First impressions are very important for a successful product. It is therefore vital to take your time on graphics that represent your app, and polish them before you publish your work. This short guide provides some tips on making your application’s icon and other graphics the best they can be.
The Opera TV Emulator allows web developer to test HTML5 and CE-HTML content for TVs and other appliances running the Opera Devices SDK, as well as HTML-based applications for the Opera TV Store. It comes packaged as an Oracle VirtualBox image and can be run on Windows, Mac and Linux.
Since the launch of the Opera TV Store, we’ve seen a variety of apps published by creators and enjoyed by users. The fact that our TV apps are built using web standards means that web developers can use their existing skills to create content for the TV platform. Developing for TV can still feel unfamiliar, however, so to make it easier we’ve created a couple of templates for common types of apps that content creators can freely use.
Browsers based on the Opera Device SDK are generally designed to use the standard four-way directional keys on a remote control for spatial navigation. Websites specifically aimed at TV browsing can directly handle navigation and the use of functional keys through key events. This article outlines some possible approaches, particularly in light of the new DOM Level 3 Events model introduced in the Opera Device SDK 3.4.
This article introduces the concept of “Paired devices”, which allows developers to test their applications directly inside the Opera TV Store even before they’ve been submitted.
The Opera TV Store browser comes with built-in support for the HTML5
<video> elements, allowing developers to include multimedia content in their applications without any need for plugin-based solutions.
The Opera TV Store is designed to use the standard four-way directional keys on a remote control for spatial navigation. Authors may also choose to handle the navigation of their application themselves by intercepting key presses from the remote control, using a series of built-in global constants for each functional key.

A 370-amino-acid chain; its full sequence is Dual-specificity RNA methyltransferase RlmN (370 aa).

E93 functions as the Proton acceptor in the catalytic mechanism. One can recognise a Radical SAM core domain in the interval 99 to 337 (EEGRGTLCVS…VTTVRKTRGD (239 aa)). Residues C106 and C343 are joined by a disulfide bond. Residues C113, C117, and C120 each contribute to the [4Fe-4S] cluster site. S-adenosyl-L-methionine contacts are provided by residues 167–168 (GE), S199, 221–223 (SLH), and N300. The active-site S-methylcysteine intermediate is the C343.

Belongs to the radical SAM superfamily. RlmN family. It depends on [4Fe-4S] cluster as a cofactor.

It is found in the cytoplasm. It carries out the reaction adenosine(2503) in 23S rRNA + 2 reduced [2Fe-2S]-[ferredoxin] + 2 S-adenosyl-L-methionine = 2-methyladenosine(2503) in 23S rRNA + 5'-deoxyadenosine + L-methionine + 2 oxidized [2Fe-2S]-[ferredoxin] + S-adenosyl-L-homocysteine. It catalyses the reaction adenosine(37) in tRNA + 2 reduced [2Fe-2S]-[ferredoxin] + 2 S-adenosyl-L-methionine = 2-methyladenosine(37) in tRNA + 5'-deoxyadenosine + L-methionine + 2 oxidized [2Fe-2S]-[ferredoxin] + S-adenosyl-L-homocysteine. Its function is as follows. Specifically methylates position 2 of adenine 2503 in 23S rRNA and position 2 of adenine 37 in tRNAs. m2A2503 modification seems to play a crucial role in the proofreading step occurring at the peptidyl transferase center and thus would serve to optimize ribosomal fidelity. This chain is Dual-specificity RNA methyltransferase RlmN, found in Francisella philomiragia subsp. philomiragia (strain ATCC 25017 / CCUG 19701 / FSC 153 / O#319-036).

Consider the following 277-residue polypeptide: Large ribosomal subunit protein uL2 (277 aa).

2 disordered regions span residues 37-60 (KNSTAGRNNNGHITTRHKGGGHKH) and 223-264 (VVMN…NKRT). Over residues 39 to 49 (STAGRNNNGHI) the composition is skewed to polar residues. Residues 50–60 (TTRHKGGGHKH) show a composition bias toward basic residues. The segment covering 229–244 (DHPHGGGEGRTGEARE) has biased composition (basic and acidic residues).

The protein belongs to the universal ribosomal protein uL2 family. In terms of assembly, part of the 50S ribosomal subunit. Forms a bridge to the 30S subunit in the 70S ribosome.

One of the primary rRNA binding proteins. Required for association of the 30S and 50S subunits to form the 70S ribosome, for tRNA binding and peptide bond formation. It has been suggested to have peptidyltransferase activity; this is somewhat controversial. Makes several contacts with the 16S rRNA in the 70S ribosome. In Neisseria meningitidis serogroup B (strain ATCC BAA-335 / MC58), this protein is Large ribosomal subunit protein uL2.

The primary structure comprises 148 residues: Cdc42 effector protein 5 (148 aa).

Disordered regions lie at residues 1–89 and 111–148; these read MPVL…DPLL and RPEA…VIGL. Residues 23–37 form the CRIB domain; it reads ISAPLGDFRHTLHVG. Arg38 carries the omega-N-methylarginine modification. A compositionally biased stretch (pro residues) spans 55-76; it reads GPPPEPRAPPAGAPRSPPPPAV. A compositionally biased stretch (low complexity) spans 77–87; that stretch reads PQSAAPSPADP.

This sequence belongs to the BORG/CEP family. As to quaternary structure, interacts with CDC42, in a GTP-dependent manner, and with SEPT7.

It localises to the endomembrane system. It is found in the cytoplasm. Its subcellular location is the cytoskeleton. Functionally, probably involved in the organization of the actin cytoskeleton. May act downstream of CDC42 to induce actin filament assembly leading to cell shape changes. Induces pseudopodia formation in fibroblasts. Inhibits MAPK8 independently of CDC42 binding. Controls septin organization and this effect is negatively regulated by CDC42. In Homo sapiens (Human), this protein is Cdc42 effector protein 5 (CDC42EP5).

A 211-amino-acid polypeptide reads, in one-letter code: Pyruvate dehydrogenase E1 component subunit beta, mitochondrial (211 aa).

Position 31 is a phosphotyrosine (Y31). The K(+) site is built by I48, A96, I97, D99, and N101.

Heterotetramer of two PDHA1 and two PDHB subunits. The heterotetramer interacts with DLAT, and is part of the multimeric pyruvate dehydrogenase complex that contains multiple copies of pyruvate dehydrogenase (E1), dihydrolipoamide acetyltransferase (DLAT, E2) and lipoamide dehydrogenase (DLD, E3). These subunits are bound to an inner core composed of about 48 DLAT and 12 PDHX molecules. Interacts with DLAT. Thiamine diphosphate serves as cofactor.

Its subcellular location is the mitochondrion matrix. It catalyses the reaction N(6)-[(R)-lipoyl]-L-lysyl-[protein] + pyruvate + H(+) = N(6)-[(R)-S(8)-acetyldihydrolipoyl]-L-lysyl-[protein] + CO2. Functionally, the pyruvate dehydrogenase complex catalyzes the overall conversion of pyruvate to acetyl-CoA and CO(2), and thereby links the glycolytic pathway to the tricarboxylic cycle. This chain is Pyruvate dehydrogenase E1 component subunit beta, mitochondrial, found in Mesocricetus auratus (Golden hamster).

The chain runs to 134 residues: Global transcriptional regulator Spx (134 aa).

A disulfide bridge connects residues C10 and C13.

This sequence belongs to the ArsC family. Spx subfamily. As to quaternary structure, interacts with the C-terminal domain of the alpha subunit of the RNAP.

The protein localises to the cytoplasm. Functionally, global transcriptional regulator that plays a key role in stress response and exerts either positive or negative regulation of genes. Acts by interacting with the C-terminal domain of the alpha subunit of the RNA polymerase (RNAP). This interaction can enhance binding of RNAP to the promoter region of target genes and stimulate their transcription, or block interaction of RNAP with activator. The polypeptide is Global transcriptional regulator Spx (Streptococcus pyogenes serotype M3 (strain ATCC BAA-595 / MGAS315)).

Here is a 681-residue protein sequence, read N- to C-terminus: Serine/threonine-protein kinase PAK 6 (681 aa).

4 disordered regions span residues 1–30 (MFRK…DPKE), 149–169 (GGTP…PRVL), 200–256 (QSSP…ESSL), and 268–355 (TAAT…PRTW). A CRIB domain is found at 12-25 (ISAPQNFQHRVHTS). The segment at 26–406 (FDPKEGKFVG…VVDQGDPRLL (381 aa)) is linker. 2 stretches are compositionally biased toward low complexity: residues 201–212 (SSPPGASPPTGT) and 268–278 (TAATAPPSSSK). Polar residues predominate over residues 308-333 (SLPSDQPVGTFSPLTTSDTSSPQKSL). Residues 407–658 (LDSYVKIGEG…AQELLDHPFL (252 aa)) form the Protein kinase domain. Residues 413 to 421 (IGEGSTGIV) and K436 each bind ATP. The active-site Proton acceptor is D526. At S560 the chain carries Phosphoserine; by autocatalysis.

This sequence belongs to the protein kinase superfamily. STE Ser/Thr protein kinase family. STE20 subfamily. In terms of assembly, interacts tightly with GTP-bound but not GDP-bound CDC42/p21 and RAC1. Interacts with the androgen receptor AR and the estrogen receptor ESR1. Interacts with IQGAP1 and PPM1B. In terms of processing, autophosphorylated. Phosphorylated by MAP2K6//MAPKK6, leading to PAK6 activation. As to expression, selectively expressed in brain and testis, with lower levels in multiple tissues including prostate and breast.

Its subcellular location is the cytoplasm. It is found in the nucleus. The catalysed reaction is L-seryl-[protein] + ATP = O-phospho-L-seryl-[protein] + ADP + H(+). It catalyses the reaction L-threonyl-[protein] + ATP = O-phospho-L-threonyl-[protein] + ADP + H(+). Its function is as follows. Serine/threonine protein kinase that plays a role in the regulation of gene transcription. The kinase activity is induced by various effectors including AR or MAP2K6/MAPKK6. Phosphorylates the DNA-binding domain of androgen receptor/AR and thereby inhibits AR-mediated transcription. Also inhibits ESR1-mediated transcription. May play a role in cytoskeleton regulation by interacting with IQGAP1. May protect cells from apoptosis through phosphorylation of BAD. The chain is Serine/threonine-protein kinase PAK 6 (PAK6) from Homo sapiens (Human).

The Opera TV Store is a moderated, hosted catalogue of TV-specific web applications. Developers can submit and share their apps through this portal. This article outlines the Opera TV Store architecture and lists the requirements and acceptance criteria for submitting applications.
Although Opera TV Store applications are, in essence, nothing more than web pages, there are certain design considerations related to the TV context in general, and the Opera TV Store model in particular, that developers need to take into consideration.
This article goes through the installation process of the Opera TV Emulator, and covers basic usage with keyboard and mouse as well as via the web remote. It also touches on the various media formats that are supported by default and explains how to install the H.264 decoder.
Opera for Devices provides powerful mechanisms to strictly limit the heap usage of Opera. Memory is an expensive commodity on many devices and different programs may compete for the limited resources with unpredictable consequences. With the Out of Memory (OOM) system it is possible to restrict Opera to a limited amount of memory while ensuring good functionality.
Opera’s spatial navigation is the most common navigation mechanism on web-enabled TVs and devices. It offers an intuitive way for users to navigate web pages. Using a sprinkling of CSS3, developers can take full control over the exact order in which elements receive focus, to further enhance the browsing experience.
This guide is aimed at web developers wishing to optimize their web sites and applications for better compatibility with web-enabled/connected televisions, with a particular emphasis on the Opera Device SDK and its functionality.